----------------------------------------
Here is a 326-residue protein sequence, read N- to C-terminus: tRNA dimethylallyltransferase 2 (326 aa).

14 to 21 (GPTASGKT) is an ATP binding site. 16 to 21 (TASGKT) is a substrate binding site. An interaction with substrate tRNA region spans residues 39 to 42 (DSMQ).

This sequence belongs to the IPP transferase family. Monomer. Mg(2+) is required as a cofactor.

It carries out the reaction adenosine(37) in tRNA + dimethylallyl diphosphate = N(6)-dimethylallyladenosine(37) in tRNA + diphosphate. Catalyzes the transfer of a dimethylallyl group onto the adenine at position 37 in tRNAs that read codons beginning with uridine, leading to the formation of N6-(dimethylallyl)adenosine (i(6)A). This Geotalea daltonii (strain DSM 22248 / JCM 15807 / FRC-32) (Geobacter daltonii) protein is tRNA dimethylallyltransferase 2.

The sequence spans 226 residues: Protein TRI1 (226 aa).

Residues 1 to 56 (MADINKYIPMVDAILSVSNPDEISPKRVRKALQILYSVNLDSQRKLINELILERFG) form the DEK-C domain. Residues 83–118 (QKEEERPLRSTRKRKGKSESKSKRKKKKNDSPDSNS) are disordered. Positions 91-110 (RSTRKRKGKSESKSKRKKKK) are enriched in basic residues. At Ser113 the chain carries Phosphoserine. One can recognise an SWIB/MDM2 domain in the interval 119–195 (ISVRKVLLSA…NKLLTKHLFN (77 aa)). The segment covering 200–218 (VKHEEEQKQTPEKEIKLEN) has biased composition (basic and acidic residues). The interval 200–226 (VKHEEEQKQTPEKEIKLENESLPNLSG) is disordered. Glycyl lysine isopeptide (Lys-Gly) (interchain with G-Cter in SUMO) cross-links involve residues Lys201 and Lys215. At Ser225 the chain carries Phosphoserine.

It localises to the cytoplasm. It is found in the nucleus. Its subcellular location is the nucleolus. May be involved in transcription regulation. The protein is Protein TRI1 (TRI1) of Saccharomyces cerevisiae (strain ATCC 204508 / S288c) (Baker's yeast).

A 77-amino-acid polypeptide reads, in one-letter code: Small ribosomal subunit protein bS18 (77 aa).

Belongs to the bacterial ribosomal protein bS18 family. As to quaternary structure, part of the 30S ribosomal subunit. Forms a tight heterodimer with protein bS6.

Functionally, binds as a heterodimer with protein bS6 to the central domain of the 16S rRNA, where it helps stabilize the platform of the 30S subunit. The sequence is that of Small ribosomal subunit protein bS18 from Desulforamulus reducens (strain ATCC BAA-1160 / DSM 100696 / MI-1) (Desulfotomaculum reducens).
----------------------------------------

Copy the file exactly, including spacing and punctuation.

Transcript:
Here is a 326-residue protein sequence, read N- to C-terminus: tRNA dimethylallyltransferase 2 (326 aa).

14 to 21 (GPTASGKT) is an ATP binding site. 16 to 21 (TASGKT) is a substrate binding site. An interaction with substrate tRNA region spans residues 39 to 42 (DSMQ).

This sequence belongs to the IPP transferase family. Monomer. Mg(2+) is required as a cofactor.

It carries out the reaction adenosine(37) in tRNA + dimethylallyl diphosphate = N(6)-dimethylallyladenosine(37) in tRNA + diphosphate. Catalyzes the transfer of a dimethylallyl group onto the adenine at position 37 in tRNAs that read codons beginning with uridine, leading to the formation of N6-(dimethylallyl)adenosine (i(6)A). This Geotalea daltonii (strain DSM 22248 / JCM 15807 / FRC-32) (Geobacter daltonii) protein is tRNA dimethylallyltransferase 2.

The sequence spans 226 residues: Protein TRI1 (226 aa).

Residues 1 to 56 (MADINKYIPMVDAILSVSNPDEISPKRVRKALQILYSVNLDSQRKLINELILERFG) form the DEK-C domain. Residues 83–118 (QKEEERPLRSTRKRKGKSESKSKRKKKKNDSPDSNS) are disordered. Positions 91-110 (RSTRKRKGKSESKSKRKKKK) are enriched in basic residues. At Ser113 the chain carries Phosphoserine. One can recognise an SWIB/MDM2 domain in the interval 119–195 (ISVRKVLLSA…NKLLTKHLFN (77 aa)). The segment covering 200–218 (VKHEEEQKQTPEKEIKLEN) has biased composition (basic and acidic residues). The interval 200–226 (VKHEEEQKQTPEKEIKLENESLPNLSG) is disordered. Glycyl lysine isopeptide (Lys-Gly) (interchain with G-Cter in SUMO) cross-links involve residues Lys201 and Lys215. At Ser225 the chain carries Phosphoserine.

It localises to the cytoplasm. It is found in the nucleus. Its subcellular location is the nucleolus. May be involved in transcription regulation. The protein is Protein TRI1 (TRI1) of Saccharomyces cerevisiae (strain ATCC 204508 / S288c) (Baker's yeast).

A 77-amino-acid polypeptide reads, in one-letter code: Small ribosomal subunit protein bS18 (77 aa).

Belongs to the bacterial ribosomal protein bS18 family. As to quaternary structure, part of the 30S ribosomal subunit. Forms a tight heterodimer with protein bS6.

Functionally, binds as a heterodimer with protein bS6 to the central domain of the 16S rRNA, where it helps stabilize the platform of the 30S subunit. The sequence is that of Small ribosomal subunit protein bS18 from Desulforamulus reducens (strain ATCC BAA-1160 / DSM 100696 / MI-1) (Desulfotomaculum reducens).